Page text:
9162 Hartel, Livonia, Michigan 48150
This was the scene looking through the opening in the roof as workmen get the engine ready to be lifted out of the engine house. Photo by Charles A. Keberly, 9162 Hartel, Livonia, Michigan 48150.
The huge flywheel is lowered onto the float. In the background is the wood shavings sawdust separator.
The Western Ontario Steam Threshers have been busy since early spring restoring a 100 HP stationary steam engine that was donated to the club. Exact age of the engine is unknown, but the builder's plate is stamped: The Jerome Wheelock System, patented May 25, 1886 and Feb. 10, 1980. It was built by the Goldie and McCulloch Company Ltd., of Galt, Ontario and is numbered 1142.
The engine was donated by the Belton Lumber Company, Ltd., of Sarnia, Ontario. They originally donated the engine to the Optimist Club of Sarnia but the Optimist Club decided to give the engine to the Western Ontario Steam Threshers.
Although the engine changed ownership, it was yet to be removed from the building where it was originally installed nearly a century ago. Getting the engine out of the building was handled as a club project this past April. Many non-members also volunteered their time and equipment. A large portion of the engine house roof was removed to get the engine out of the building. Even then the size of the engine did not allow removing it from the building in one piece. The flywheel, which measures almost 12 feet in diameter, was separated from the engine and then it was hoisted out through the roof opening with a large crane. Next came the main body of the engine which also was lifted out through the roof opening.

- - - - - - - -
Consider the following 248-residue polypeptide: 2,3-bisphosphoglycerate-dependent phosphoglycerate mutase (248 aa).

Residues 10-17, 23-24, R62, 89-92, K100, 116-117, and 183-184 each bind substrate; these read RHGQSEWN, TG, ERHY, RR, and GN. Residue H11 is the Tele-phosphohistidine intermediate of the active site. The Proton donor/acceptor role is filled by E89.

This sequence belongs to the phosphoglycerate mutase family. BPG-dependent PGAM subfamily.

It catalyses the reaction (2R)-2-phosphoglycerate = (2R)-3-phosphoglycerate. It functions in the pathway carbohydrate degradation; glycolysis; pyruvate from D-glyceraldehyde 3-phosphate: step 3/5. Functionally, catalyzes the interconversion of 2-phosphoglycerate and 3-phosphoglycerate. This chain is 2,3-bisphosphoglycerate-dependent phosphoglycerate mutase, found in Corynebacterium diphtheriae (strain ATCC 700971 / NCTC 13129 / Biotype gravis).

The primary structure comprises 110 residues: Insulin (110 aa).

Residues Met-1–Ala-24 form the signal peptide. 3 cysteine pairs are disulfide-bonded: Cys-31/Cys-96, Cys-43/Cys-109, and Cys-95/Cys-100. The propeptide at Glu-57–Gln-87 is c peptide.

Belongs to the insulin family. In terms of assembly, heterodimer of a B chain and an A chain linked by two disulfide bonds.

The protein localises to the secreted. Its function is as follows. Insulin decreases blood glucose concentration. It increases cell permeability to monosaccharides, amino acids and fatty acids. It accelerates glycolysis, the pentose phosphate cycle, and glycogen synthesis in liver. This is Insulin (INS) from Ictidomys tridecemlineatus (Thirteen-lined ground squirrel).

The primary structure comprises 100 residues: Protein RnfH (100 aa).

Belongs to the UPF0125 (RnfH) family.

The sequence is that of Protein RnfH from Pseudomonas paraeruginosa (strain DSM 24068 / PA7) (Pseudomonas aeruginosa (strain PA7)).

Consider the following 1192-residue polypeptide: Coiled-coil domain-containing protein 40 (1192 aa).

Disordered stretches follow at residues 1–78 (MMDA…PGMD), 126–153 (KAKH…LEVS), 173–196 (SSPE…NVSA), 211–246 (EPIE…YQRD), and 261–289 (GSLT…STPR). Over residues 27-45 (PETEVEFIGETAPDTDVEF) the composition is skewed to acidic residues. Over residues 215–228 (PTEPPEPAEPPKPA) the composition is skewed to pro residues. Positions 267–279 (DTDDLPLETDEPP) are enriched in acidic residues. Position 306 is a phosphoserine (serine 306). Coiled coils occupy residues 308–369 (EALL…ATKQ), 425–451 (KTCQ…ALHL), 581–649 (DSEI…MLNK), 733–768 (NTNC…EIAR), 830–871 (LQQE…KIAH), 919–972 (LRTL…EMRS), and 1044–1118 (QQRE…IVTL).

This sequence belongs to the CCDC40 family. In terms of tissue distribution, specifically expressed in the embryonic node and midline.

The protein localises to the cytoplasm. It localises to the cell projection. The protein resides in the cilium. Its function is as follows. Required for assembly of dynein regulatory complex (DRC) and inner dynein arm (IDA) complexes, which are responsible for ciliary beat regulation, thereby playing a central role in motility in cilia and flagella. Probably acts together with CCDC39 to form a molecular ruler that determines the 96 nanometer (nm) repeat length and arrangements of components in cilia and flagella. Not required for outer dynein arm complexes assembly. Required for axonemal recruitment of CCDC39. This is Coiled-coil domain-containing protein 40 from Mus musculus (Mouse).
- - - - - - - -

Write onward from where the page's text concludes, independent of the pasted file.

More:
Exactly when the engine was installed is unknown; however, company records are being searched for history of the engine. Tom Belton, president of Belton Lumber, said that the engine was already in use when his company took over operation of the lumber business in 1912. Mr. Belton said the engine supplied power for 25 different machines through a 200-foot line shaft located in the basement. Wood shavings and sawdust fueled the engine. A separator on the roof of the building sorted the sawdust from the shavings so that either material could be burned. Once the desired fuel was selected, it was fed to the engine through a chute connected to the roof-mounted separator. The engine was last used in the mid 1950s when electrical power was installed.
After the engine was removed from the building it was hauled to the home of Bill Jackson, club secretary, of Wyoming, Ontario where the engine is to be restored.
It is hoped that restoration will be completed in time for the Western Ontario Steam Threshers' 23rd Annual Reunion which will be held in Brig den on August 15, 16, and 17, 1980.